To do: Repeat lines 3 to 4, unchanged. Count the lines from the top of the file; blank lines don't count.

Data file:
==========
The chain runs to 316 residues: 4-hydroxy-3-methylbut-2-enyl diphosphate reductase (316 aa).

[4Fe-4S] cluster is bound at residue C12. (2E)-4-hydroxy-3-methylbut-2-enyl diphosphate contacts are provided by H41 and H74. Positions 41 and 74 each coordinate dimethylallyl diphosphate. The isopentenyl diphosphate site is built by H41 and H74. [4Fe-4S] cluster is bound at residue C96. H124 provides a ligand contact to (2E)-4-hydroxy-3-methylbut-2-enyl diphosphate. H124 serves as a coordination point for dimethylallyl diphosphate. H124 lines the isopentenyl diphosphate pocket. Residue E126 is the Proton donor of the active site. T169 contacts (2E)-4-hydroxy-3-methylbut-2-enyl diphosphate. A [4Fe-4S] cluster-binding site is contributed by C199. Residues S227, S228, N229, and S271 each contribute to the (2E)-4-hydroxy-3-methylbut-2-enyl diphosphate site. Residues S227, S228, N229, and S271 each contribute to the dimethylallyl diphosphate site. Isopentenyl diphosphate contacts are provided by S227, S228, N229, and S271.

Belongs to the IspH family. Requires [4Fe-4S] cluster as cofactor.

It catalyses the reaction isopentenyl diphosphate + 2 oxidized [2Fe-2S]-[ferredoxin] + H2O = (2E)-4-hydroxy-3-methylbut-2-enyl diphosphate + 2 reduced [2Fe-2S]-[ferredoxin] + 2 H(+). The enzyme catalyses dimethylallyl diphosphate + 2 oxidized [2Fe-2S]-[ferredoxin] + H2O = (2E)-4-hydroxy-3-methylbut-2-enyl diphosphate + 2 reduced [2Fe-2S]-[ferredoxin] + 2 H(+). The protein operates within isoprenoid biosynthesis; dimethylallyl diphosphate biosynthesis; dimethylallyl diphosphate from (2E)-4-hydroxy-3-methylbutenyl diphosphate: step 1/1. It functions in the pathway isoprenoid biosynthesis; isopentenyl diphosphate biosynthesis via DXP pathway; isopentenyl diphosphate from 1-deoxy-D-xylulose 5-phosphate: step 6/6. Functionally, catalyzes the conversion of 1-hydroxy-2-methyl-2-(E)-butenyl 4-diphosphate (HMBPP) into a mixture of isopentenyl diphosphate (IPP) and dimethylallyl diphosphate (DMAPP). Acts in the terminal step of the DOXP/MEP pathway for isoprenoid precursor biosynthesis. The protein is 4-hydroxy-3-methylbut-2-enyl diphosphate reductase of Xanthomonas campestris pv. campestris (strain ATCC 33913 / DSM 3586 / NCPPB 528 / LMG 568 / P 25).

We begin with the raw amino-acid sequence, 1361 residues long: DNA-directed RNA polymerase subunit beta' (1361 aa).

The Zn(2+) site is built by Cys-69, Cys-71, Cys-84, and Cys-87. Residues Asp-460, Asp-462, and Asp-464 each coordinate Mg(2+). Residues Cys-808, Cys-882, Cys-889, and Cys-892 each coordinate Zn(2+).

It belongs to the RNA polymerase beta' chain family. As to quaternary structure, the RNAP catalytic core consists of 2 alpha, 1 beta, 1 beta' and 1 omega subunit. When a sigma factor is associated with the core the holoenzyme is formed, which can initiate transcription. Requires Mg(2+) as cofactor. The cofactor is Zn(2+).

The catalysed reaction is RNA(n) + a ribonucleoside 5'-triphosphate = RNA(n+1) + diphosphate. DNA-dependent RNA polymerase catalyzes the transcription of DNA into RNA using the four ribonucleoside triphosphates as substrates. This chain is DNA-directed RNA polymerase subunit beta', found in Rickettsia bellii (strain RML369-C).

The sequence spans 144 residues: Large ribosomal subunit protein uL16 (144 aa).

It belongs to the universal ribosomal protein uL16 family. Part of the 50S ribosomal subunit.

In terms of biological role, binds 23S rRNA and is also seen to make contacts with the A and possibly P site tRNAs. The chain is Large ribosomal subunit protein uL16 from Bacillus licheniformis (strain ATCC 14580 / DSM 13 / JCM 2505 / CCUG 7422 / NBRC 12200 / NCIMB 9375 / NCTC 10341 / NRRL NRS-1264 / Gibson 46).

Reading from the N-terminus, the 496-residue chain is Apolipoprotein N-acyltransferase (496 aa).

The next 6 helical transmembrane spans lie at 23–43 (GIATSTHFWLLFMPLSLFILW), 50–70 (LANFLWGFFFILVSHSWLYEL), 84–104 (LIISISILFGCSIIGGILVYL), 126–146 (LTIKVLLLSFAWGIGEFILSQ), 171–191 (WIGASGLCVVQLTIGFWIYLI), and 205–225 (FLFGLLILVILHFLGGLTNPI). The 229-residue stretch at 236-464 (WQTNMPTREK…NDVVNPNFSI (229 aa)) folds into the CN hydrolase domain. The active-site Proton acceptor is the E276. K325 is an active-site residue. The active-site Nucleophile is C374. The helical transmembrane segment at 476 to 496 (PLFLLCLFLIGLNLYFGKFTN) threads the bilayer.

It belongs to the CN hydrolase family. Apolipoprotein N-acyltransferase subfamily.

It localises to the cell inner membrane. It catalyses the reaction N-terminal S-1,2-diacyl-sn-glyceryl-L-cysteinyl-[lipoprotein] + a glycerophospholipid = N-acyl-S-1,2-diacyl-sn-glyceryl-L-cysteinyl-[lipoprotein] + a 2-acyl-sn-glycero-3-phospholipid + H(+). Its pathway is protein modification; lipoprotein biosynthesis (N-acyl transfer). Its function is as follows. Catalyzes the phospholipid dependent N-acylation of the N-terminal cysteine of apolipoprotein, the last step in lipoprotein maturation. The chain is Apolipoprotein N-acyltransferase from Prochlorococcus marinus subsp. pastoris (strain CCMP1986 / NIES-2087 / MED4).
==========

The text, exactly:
Belongs to the IspH family. Requires [4Fe-4S] cluster as cofactor.

It catalyses the reaction isopentenyl diphosphate + 2 oxidized [2Fe-2S]-[ferredoxin] + H2O = (2E)-4-hydroxy-3-methylbut-2-enyl diphosphate + 2 reduced [2Fe-2S]-[ferredoxin] + 2 H(+). The enzyme catalyses dimethylallyl diphosphate + 2 oxidized [2Fe-2S]-[ferredoxin] + H2O = (2E)-4-hydroxy-3-methylbut-2-enyl diphosphate + 2 reduced [2Fe-2S]-[ferredoxin] + 2 H(+). The protein operates within isoprenoid biosynthesis; dimethylallyl diphosphate biosynthesis; dimethylallyl diphosphate from (2E)-4-hydroxy-3-methylbutenyl diphosphate: step 1/1. It functions in the pathway isoprenoid biosynthesis; isopentenyl diphosphate biosynthesis via DXP pathway; isopentenyl diphosphate from 1-deoxy-D-xylulose 5-phosphate: step 6/6. Functionally, catalyzes the conversion of 1-hydroxy-2-methyl-2-(E)-butenyl 4-diphosphate (HMBPP) into a mixture of isopentenyl diphosphate (IPP) and dimethylallyl diphosphate (DMAPP). Acts in the terminal step of the DOXP/MEP pathway for isoprenoid precursor biosynthesis. The protein is 4-hydroxy-3-methylbut-2-enyl diphosphate reductase of Xanthomonas campestris pv. campestris (strain ATCC 33913 / DSM 3586 / NCPPB 528 / LMG 568 / P 25).